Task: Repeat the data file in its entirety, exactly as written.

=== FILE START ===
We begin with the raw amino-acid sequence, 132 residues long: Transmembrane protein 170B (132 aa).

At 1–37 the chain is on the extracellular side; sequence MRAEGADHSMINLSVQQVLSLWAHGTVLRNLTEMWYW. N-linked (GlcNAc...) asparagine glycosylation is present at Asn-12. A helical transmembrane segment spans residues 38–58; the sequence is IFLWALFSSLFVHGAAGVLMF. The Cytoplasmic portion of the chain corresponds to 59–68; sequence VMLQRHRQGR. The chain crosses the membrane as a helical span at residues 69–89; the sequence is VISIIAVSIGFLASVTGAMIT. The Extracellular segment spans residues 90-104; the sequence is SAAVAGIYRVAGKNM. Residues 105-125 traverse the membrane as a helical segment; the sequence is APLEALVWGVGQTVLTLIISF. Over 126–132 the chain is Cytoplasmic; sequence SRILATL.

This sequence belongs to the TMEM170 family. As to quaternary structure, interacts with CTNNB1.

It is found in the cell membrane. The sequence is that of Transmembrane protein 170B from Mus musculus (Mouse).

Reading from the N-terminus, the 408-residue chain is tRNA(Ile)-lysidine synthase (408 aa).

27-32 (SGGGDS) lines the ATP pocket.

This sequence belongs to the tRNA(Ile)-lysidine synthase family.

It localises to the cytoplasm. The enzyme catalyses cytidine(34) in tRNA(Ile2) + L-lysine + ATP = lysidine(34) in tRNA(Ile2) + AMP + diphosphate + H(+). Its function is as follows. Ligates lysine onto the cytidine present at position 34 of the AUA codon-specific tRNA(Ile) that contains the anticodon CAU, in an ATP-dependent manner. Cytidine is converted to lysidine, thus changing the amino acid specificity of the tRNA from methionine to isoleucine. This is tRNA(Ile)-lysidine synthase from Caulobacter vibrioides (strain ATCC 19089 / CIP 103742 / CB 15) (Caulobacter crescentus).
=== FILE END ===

We begin with the raw amino-acid sequence, 132 residues long: Transmembrane protein 170B (132 aa).

At 1–37 the chain is on the extracellular side; sequence MRAEGADHSMINLSVQQVLSLWAHGTVLRNLTEMWYW. N-linked (GlcNAc...) asparagine glycosylation is present at Asn-12. A helical transmembrane segment spans residues 38–58; the sequence is IFLWALFSSLFVHGAAGVLMF. The Cytoplasmic portion of the chain corresponds to 59–68; sequence VMLQRHRQGR. The chain crosses the membrane as a helical span at residues 69–89; the sequence is VISIIAVSIGFLASVTGAMIT. The Extracellular segment spans residues 90-104; the sequence is SAAVAGIYRVAGKNM. Residues 105-125 traverse the membrane as a helical segment; the sequence is APLEALVWGVGQTVLTLIISF. Over 126–132 the chain is Cytoplasmic; sequence SRILATL.

This sequence belongs to the TMEM170 family. As to quaternary structure, interacts with CTNNB1.

It is found in the cell membrane. The sequence is that of Transmembrane protein 170B from Mus musculus (Mouse).

Reading from the N-terminus, the 408-residue chain is tRNA(Ile)-lysidine synthase (408 aa).

27-32 (SGGGDS) lines the ATP pocket.

This sequence belongs to the tRNA(Ile)-lysidine synthase family.

It localises to the cytoplasm. The enzyme catalyses cytidine(34) in tRNA(Ile2) + L-lysine + ATP = lysidine(34) in tRNA(Ile2) + AMP + diphosphate + H(+). Its function is as follows. Ligates lysine onto the cytidine present at position 34 of the AUA codon-specific tRNA(Ile) that contains the anticodon CAU, in an ATP-dependent manner. Cytidine is converted to lysidine, thus changing the amino acid specificity of the tRNA from methionine to isoleucine. This is tRNA(Ile)-lysidine synthase from Caulobacter vibrioides (strain ATCC 19089 / CIP 103742 / CB 15) (Caulobacter crescentus).